Below is a plot of the raw data submissions, divided by the eventual final votes, by ward group. The difference between groups is not especially pronounced, but it appears that Center City and Ring did vote disproportionately before 9am  (along with Manayunk, which behaves like them). [Notice that in the raw submissions, some of the fractions are over 1, meaning that a submitted voter number was higher than the final vote count.]
To estimate the fraction of the vote at exactly 9am, I filter all of the data to between 8 and 10am, drop the obvious outliers, and fit a simple linear model of fraction on  time for each group. The estimated fractions at 9am are below.
Ward Group
​Percent Voted Before 9am (95% MOE)
Center City and Ring
27.8 +/- 0.7
Far-Flung White Wards
24.0 +/- 1.3
High-Turnout Black Wards
23.7 +/- ​1.7
Low-Turnout Black Wards
23.7 +/- ​1.5
North Philly and Lower Northeast
16.6 +/- ​1.1
University Wards
28.2 +/- ​4.7
Nearly 28% of the Center City and Ring Wards’ votes came before 9am, which was statistically significantly higher than all other groups except for the Universities (which had large uncertainty). The other wards hovered around 24% by 9am, except for the very low-turnout North Philly and Lower Northeast wards which only had 17% of their final turnout by that hour.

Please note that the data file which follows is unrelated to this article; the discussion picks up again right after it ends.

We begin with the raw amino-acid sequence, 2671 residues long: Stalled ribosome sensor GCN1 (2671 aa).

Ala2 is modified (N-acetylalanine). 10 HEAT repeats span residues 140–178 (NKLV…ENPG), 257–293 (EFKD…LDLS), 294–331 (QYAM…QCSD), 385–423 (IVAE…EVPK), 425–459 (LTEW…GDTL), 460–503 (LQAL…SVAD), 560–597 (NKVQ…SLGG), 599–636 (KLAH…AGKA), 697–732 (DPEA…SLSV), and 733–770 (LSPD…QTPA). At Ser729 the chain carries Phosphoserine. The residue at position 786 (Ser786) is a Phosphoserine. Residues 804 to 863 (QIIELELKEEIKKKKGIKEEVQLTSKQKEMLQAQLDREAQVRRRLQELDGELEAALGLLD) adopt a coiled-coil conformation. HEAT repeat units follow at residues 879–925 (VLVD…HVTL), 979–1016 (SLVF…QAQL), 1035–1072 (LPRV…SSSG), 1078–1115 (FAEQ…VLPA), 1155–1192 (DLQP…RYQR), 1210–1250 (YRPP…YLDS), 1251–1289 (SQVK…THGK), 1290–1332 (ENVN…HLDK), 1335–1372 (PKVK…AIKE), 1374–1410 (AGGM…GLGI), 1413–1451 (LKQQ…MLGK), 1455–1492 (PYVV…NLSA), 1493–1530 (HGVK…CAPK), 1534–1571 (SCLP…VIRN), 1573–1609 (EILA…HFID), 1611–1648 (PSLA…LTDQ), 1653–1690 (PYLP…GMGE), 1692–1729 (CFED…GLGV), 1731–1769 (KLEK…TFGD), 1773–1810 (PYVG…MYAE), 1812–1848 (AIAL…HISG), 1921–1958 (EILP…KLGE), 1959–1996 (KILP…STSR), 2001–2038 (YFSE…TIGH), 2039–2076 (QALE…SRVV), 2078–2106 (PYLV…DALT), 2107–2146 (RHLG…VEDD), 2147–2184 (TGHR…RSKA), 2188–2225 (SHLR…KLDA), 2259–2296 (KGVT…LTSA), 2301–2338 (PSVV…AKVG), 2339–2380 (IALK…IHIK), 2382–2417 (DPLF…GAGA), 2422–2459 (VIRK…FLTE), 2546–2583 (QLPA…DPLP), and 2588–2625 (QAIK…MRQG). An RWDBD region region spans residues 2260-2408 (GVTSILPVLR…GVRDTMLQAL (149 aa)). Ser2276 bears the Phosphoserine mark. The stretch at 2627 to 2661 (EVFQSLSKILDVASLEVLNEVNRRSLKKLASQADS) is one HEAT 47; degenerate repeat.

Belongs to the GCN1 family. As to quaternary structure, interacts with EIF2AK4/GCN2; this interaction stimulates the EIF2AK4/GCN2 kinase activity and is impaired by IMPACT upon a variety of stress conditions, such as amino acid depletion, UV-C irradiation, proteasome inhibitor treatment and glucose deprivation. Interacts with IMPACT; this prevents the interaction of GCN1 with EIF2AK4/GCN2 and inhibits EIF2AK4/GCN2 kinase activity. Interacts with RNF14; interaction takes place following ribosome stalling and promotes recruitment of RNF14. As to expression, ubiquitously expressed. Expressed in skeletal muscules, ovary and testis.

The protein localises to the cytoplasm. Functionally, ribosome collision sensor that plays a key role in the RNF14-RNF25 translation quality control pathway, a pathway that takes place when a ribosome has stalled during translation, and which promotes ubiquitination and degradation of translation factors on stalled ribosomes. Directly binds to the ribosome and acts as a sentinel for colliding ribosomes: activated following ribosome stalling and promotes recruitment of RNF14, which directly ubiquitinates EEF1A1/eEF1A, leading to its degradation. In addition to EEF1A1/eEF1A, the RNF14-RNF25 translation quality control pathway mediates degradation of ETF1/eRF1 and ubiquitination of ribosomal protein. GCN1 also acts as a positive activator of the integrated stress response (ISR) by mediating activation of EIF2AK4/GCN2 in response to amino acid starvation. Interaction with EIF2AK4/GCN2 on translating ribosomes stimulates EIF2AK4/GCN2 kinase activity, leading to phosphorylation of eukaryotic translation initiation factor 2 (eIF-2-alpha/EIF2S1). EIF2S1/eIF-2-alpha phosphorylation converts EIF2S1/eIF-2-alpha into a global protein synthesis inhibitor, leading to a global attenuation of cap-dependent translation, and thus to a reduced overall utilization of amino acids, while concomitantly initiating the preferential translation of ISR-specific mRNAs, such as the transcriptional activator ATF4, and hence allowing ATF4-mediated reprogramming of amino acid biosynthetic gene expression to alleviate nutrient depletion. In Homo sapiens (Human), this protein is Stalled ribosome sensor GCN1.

Energy means early voting?
It certainly appears that in this highly energetic election, a disproportionate amount of votes came in the morning. This could mean that the population that gets energized is more likely to vote in the morning (perhaps workers, as opposed to retirees), or that in excited elections, voters want to ensure their vote in the morning.

In May 2019, the Live Election Tracker will be back. And at that point, we’ll have three whole datasets to be able to evaluate time of day data! Then we’ll really be able to say something. Before then, I’ve got a number of posts in the pipeline. Next up: evaluating my various models, some better than others. Stay tuned!

Wow, that turnout

The vote count on Tuesday morning had me worried. When the Turnout Tracker crawled above 198,000 voters before 10am–half of 2014 turnout through just three hours of voting–I scrambled to my computer to double, triple check the calculations. But my code wasn’t off, it was the voters that had completely changed. By 8pm that night, over 547,000 Philadelphians had voted, a 43% increase over four years ago.

I’ll dig into the tracker in another post, but let’s do a quick hit of the actual final turnout and some maps.